Organic matter (OM) is ubiquitous to all aquatic environments and plays an essential role in global biogeochemical cycles and transportation of organic carbon throughout the hydrological continuum. Excitation-emission matrix (EEM) fluorescence spectroscopy has been used to characterise naturally occurring aquatic fluorescent OM (AFOM), classifying this AFOM as either humic-like, derived from terrestrial sources, or protein-like, of microbial origin. The research here explores in situ bacterial-OM interactions and AFOM evolution over time by employing fluorescence techniques.
Protein-like AFOM, with a particular focus on Peak T, has been linked to bacterial activity. Previous research has related this AFOM to other water quality parameters, in addition to attempting to use it as a bacterial enumeration proxy. The work in this study provides extensive evidence for the bacterial production of Peak T, confirming the suggestions within the literature. However, the universal presence of Peak T within the bacterial cultures studied here, permits the conclusion that Peak T fluorescence cannot be used for bacterial enumeration but can provide information regarding microbial community presence and activity. In addition to this, the application of in situ Peak T fluorescence sensing for monitoring microbial activity in freshwater systems is explored. The development of a new generation multichannel fluorimeter is detailed, informed by the research undertaken within this thesis.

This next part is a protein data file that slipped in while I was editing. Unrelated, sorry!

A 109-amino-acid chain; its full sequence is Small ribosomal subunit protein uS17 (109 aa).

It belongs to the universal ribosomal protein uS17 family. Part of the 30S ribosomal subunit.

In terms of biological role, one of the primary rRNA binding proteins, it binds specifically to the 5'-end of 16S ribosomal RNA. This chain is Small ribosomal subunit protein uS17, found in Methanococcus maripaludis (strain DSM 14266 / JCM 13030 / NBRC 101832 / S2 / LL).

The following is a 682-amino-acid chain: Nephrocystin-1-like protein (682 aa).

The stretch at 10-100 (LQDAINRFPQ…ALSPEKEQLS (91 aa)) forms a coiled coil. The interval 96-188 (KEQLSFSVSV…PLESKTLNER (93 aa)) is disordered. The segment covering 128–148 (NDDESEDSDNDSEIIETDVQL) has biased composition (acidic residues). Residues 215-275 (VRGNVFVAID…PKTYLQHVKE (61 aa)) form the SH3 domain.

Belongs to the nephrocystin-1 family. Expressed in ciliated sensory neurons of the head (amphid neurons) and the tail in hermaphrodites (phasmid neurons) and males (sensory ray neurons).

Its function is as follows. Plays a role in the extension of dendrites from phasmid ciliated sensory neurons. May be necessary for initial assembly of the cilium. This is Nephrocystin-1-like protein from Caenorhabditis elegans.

This research has challenged the current understanding of the role of bacteria in AFOM production and processing, highlighting the ability of bacteria to engineer both protein- and humic-like AFOM in situ. Using microbiological methods alongside fluorescence measurements, over a variety of temporal scales, has exposed the fast-acting dynamics of this AFOM production by metabolically active bacteria. The variation in AFOM production by different bacterial species has also been demonstrated here, determining fluorescence as a potential measurement for monitoring the presence of specific species using fluorescence peaks as biomarkers. This thesis has highlighted the potential application of in situ fluorimeters to provide essential biological information regarding water quality, although further work is required to validate this novel water quality parameter within the field.